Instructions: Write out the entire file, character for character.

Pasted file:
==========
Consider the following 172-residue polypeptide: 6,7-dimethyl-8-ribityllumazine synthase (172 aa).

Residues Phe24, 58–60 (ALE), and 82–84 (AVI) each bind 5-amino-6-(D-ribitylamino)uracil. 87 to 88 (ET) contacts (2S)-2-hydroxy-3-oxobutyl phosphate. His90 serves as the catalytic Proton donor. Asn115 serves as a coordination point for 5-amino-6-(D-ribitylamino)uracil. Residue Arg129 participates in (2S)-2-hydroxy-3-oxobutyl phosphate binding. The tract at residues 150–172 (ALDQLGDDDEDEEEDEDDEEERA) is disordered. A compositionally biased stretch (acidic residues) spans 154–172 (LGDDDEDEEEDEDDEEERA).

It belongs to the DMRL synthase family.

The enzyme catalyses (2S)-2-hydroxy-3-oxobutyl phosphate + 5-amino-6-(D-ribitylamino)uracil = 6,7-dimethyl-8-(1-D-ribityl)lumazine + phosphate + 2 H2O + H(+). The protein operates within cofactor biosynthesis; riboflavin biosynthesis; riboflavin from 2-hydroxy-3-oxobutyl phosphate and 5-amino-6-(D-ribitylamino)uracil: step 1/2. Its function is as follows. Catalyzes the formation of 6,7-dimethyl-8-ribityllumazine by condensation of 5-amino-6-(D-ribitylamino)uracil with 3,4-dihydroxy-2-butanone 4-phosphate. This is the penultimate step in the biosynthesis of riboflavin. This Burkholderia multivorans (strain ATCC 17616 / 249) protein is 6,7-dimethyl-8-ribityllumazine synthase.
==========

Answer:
Consider the following 172-residue polypeptide: 6,7-dimethyl-8-ribityllumazine synthase (172 aa).

Residues Phe24, 58–60 (ALE), and 82–84 (AVI) each bind 5-amino-6-(D-ribitylamino)uracil. 87 to 88 (ET) contacts (2S)-2-hydroxy-3-oxobutyl phosphate. His90 serves as the catalytic Proton donor. Asn115 serves as a coordination point for 5-amino-6-(D-ribitylamino)uracil. Residue Arg129 participates in (2S)-2-hydroxy-3-oxobutyl phosphate binding. The tract at residues 150–172 (ALDQLGDDDEDEEEDEDDEEERA) is disordered. A compositionally biased stretch (acidic residues) spans 154–172 (LGDDDEDEEEDEDDEEERA).

It belongs to the DMRL synthase family.

The enzyme catalyses (2S)-2-hydroxy-3-oxobutyl phosphate + 5-amino-6-(D-ribitylamino)uracil = 6,7-dimethyl-8-(1-D-ribityl)lumazine + phosphate + 2 H2O + H(+). The protein operates within cofactor biosynthesis; riboflavin biosynthesis; riboflavin from 2-hydroxy-3-oxobutyl phosphate and 5-amino-6-(D-ribitylamino)uracil: step 1/2. Its function is as follows. Catalyzes the formation of 6,7-dimethyl-8-ribityllumazine by condensation of 5-amino-6-(D-ribitylamino)uracil with 3,4-dihydroxy-2-butanone 4-phosphate. This is the penultimate step in the biosynthesis of riboflavin. This Burkholderia multivorans (strain ATCC 17616 / 249) protein is 6,7-dimethyl-8-ribityllumazine synthase.